Book Title: The Great Hindu Civilisation: Achievement, Neglect, Bias and the Way Forward
Author: Pavan K Varma
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India is a country that is diversified in many ways. Be it the landform, culture, ethnicities, languages, or tradition, it is a perfect mixture of many kinds. With this, it is also unexplainably apt to say that India has had a glorious history too. It is also one of the countries that had a great civilisation. In the pages of history worldwide, India and its heritage are the most talked about things.
Though there is much to talk about and learn from the history, certain aspects like Westernisation and the present trend of some forces acting upon the elements that talk great about the Hindu civilization are masking the glory. These comments and statements, where some are absolutely true, are discussed in the latest book by Mr. Pavan K Varma’s book, The Great Hindu Civilisation.
Pavan K Varma, an author and a former member of Rajya Sabha, quotes in this book that ‘the academic elite’ of India, now in the present times, have short-changed the Hindu culture and civilization. As far as things learned and discussed until today, the first prime minister of India, Pandit Jawaharlal Nehru, is the pioneer of the modern future. But, in this book, author Pavan K Varma opens a new Pandora box of some less discussed points that demystifies certain such beliefs.
In this exciting book, author Pavan K Varma talks about the most famous vocabulary used across the country by certain groups-for example, liberal, secular, etc. But in another way, he opens a new direction to think deeper into why he made such statements. However, the book in this age may create confusion among the readers.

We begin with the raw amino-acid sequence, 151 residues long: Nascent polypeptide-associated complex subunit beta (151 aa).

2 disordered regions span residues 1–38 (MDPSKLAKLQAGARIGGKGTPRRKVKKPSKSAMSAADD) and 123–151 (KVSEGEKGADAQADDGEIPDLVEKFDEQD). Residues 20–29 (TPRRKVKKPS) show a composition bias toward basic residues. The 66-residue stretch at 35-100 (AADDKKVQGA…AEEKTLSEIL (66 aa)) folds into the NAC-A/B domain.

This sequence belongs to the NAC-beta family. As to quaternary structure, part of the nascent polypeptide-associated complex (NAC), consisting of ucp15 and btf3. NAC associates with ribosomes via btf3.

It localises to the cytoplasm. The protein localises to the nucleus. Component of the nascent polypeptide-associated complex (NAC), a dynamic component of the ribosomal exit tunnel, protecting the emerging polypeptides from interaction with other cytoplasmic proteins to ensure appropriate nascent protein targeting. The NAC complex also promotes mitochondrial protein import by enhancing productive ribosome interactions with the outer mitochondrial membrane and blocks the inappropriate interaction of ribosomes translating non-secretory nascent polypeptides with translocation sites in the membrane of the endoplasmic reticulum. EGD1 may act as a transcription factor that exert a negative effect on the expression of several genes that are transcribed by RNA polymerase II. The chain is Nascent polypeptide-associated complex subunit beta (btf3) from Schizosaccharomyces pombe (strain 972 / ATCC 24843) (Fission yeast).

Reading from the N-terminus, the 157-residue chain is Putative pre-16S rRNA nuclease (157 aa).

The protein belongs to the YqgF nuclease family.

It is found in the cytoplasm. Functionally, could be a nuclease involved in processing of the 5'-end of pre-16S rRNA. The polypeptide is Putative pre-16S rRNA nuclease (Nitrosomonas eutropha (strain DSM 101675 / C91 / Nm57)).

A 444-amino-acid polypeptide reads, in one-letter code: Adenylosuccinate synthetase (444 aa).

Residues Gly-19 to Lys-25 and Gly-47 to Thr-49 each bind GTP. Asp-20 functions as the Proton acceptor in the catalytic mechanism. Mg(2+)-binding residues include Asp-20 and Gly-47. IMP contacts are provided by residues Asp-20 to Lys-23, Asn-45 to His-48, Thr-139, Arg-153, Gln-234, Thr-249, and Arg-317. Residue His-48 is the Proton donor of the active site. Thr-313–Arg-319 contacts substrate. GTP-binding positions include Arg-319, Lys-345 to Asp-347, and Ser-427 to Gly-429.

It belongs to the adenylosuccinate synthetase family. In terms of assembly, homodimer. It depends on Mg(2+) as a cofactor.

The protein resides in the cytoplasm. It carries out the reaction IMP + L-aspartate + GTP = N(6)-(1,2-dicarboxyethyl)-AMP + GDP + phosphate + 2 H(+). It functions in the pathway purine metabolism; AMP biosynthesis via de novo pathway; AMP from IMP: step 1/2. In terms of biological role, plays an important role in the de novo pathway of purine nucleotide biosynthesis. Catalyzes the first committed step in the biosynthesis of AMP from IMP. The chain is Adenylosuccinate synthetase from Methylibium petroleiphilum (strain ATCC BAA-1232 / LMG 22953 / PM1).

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This confusion is due to the access to too much information and the less time to access the truths in the minds. One of the chapters mentions the Vijayanagara empire of Krishnadevaraya of the Chola kingdom of the Tamilnadu, which is unknown to the students who hail from the Northern part of the country is truly a topic that must be taught.
In this book, he also mentions that some people force Indian academics to ignore many aspects of India’s past and history. He also points out the fear that Hindu chauvinism and the imposing of the Hindu culture might spurt. But, it is also to be noted that history cannot be forgotten but can be taught in the way it is.
Many unseen forces play with these sensitive aspects that try to create unrest. As the saying goes, no one is a saint; though there are some people pointed in this book, there is always the other side of the coin.
All said and done, in this book, as a reader, and as an apolitical person and, at the same time, I agree with certain truths and their explanation; some statements are highly blunt and pinpointing towards certain people and leaders. If the book is read with a free and unbiased mind, this is an extensively written, fascinating book.
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This book is readable with a conclusion that is framed like we need to research our past with greater care and energy — avoiding unscientific assertions — and educate our children about the great Hindu civilisation!